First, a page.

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- Essays On Work And Culture - 10/15 -


and a concentration of energy which steadily reacts in increase of power. They are not only the heroic workers of the world, but they also set in motion the deeper currents of thought and action; into the atmosphere of a sluggish age they infuse freshness and vitality; they do not drift with majorities, they determine their own courses, and sweep others into the wide circles of influence which issue from them. They are the leaders, organisers, energising spirits of society; they do not copy, but create; they do not accept, but form conditions; they mould life to their purpose, and stamp themselves on materials.

To the making of genuine careers concentration is quite as essential as energy; to achieve the highest success, a man must not only be willing to pour out his vitality without stint or measure, but he must also be willing to give himself. For concentration is, at bottom, entire surrender of one's life to some definite end. In order to focus all one's powers at a single point, there must be abandonment of a wide field of interest and pleasure. One would like to do many things and take into himself many kinds of knowledge, many forms of influence; but if one is to master an art, a craft, or a profession, one must be willing to leave many paths untrod, to build many walls, and to lock many doors. When the boy has learned his lessons he may roam the fields and float on the river at his own sweet will; but so long as he is at the desk he must be deaf to the invitation of sky and woods. When a man has mastered his work he may safely roam the world; but while he is an apprentice let him be deaf and blind to all things that interrupt or divert or dissipate the energies.

Mr. Gladstone's astonishing range of interests and occupations was made possible by his power of concentration. He gave himself completely to the work in hand; all his knowledge, energy, and ability were focussed on that work, so that his whole personality was brought to a point of intense light and heat, as the rays of the sun are brought to a point in a burning-glass. When the power of concentration reaches this stage of development, it liberates a man from dependence upon times, places, and conditions; it makes privacy possible in crowds, and silence accessible in tumults of sound; it withdraws a man so completely from his surroundings that he secures complete isolation as readily as if the magic carpet of the "Arabian Nights" were under him to bear him on the instant into the solitude of lonely deserts or inaccessible mountains. More than this, it enables a man to work with the utmost rapidity, to complete his task in the shortest space of time, and to secure for himself, therefore, the widest margin of time for his own pleasure and recreation.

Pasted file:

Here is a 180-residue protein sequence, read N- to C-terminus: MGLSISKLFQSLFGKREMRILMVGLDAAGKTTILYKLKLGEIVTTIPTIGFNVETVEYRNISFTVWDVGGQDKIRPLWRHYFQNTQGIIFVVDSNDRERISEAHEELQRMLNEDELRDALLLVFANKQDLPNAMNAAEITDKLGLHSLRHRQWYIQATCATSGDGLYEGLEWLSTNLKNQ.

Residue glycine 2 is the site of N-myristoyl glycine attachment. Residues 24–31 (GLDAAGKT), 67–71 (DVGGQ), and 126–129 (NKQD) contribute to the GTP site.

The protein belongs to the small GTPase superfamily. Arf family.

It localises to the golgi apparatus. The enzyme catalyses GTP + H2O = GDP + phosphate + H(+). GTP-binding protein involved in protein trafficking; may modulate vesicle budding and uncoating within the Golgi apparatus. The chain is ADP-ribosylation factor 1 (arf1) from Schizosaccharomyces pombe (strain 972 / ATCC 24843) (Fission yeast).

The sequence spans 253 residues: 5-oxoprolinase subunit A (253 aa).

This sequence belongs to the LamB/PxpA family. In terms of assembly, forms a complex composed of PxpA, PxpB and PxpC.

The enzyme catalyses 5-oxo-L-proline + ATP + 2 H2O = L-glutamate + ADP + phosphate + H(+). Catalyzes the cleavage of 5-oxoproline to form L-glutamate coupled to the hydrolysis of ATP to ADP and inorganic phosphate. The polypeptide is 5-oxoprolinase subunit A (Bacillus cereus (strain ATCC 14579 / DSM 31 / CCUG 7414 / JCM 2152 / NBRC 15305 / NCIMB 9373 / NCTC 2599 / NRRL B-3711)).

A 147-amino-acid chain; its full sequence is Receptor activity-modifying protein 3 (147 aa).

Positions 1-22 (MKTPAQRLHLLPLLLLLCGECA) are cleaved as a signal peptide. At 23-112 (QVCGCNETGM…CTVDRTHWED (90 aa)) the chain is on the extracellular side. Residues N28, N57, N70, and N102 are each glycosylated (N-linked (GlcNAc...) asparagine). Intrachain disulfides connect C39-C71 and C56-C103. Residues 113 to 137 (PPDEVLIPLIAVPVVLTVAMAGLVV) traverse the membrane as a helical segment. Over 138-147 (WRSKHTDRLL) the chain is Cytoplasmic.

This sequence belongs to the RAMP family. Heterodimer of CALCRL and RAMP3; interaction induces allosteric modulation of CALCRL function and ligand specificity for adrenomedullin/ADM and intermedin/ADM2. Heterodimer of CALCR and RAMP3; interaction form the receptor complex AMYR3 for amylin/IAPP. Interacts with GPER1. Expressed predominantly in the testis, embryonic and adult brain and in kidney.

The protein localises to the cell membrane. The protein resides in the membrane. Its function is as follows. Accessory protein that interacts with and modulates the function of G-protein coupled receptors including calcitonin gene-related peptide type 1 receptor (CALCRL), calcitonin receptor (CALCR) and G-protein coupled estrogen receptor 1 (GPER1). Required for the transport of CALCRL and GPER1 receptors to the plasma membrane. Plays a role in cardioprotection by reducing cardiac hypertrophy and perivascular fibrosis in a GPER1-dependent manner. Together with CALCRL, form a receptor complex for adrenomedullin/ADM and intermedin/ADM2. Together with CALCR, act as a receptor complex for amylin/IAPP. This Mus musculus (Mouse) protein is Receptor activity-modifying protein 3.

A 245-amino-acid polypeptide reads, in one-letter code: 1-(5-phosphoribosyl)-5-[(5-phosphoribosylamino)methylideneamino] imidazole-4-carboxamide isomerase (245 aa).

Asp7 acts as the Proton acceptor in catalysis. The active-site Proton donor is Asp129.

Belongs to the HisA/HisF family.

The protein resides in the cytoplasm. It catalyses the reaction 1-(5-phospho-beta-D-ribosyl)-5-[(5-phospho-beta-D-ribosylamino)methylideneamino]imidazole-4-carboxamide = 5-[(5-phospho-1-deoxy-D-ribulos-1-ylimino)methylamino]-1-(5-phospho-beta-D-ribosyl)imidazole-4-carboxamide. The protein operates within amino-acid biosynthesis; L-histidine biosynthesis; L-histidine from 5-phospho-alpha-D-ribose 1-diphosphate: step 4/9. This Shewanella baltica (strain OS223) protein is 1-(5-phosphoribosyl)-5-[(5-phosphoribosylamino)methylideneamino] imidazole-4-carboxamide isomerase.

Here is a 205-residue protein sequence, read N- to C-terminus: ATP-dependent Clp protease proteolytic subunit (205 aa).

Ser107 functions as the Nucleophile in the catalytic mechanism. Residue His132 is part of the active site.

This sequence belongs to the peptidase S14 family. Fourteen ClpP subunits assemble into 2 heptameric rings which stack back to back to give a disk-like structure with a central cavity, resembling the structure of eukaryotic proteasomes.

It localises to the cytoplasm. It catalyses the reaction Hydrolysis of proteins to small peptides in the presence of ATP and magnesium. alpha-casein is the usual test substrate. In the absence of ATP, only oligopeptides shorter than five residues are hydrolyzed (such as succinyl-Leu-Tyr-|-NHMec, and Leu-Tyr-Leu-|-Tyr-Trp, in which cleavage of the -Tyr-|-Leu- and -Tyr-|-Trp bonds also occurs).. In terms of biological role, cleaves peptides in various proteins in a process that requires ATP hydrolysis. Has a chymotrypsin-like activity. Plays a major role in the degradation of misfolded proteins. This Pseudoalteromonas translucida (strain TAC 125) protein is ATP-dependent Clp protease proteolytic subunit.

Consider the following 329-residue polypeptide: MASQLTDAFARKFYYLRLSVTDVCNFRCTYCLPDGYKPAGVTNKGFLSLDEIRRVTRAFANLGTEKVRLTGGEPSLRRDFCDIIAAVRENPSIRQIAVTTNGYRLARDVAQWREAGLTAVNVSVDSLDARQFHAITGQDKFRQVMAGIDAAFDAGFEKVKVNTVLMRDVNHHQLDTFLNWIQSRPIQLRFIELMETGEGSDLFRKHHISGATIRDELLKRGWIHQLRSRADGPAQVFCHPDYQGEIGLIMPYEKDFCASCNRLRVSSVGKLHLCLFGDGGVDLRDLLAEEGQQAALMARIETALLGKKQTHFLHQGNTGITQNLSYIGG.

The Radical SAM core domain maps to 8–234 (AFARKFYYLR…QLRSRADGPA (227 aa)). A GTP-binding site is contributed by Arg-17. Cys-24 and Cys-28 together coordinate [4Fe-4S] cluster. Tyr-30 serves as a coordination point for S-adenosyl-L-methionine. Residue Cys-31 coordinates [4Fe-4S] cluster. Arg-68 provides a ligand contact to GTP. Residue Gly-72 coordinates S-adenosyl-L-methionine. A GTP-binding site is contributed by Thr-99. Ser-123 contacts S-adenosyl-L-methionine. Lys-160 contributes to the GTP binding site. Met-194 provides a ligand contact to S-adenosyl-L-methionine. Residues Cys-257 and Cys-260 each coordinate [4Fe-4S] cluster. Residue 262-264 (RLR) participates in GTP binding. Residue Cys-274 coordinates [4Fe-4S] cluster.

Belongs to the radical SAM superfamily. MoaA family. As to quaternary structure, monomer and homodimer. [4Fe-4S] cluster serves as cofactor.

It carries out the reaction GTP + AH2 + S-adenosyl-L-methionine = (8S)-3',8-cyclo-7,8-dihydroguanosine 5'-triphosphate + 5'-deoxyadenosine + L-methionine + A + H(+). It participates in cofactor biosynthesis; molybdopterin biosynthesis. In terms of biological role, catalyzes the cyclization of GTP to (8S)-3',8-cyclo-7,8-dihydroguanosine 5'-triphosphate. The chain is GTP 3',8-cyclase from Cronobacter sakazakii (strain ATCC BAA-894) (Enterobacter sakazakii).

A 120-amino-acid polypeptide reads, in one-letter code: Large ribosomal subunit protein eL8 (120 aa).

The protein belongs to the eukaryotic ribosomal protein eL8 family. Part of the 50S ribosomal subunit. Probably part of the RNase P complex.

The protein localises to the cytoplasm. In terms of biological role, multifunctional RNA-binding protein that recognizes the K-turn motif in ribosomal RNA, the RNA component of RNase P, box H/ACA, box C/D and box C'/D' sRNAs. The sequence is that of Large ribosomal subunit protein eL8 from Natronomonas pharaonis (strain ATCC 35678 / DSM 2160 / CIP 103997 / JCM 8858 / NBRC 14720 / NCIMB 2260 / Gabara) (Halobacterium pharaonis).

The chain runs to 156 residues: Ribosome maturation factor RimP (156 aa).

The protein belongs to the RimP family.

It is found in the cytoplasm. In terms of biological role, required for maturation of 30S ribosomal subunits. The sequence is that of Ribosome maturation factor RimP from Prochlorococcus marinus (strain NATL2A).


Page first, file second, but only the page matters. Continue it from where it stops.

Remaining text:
The marked differences of working power among men are due chiefly to differences in the power of concentration. A retentive and accurate memory is conditioned upon close attention. If one gives entire attention to what is passing before him, he is not likely to forget it or to confuse persons or incidents. The book which one reads with eyes which are continually lifted from the page may furnish entertainment for the moment, but cannot enrich the reader, because it cannot become part of his knowledge.

Attention is the simplest form of concentration, and its value illustrates the supreme importance of that focussing of all the powers upon the thing in hand which may be called the sustained attention of the whole nature.

Here, as everywhere in the field of man's life, there enters that element of sacrifice without which no real achievement is possible. To secure a great end, one must be willing to pay a great price. The exact adjustment of achievement to sacrifice makes us aware, at every step, of the invisible spiritual order with which all men are in contact in every kind of endeavour. If the highest skill could be secured without long and painful effort it would be wasted through ignorance of its value, or misused through lack of education; but a man rarely attains great skill without undergoing a discipline of self-denial and work which gives him steadiness, restraint, and a certain kind of character. The giving up of pleasures which are wholesome, the turning aside from fields which are inviting, the steady refusal of invitations and claims which one would be glad to accept or recognise, invest the power of concentration with moral quality, and throw a searching light on the nature of all genuine success. To do one thing well, a man must be willing to hold all other interests and activities subordinate; to attain the largest freedom, a man must first bear the cross of self-denial.

Chapter XVII

Relaxation

The ability to relax the tension of work is as important as the power of concentration; for the two processes combine in the doing of the highest kind of work. There are, it is true, great differences between men in capacity for sustained toil. Some men are able to put forth their energy at the highest point of efficiency for a short time only, while the endurance of others seems to be almost without limit. In manual or mechanical work it is mainly a question of physical or nervous resources; in creative work, however relaxation is not a matter of choice; it is a matter of necessity, because it affects the quality of the product. In the alertness of attention, the full activity of every faculty, the glow of the imagination, which accompany the putting forth of the creative power, the whole force of the worker is concentrated and his whole nature is under the highest tension. Everything he holds of knowledge, skill, experience, emotion flows to one point; as waters which have gathered from the surface of a great stretch of country sometimes run together and sweep, in deep, swift current, through a narrow pass. In such moments there is a concentration of thought, imagination, and spiritual energy which fuses all the forces of the worker into one force and directs that force to a single point.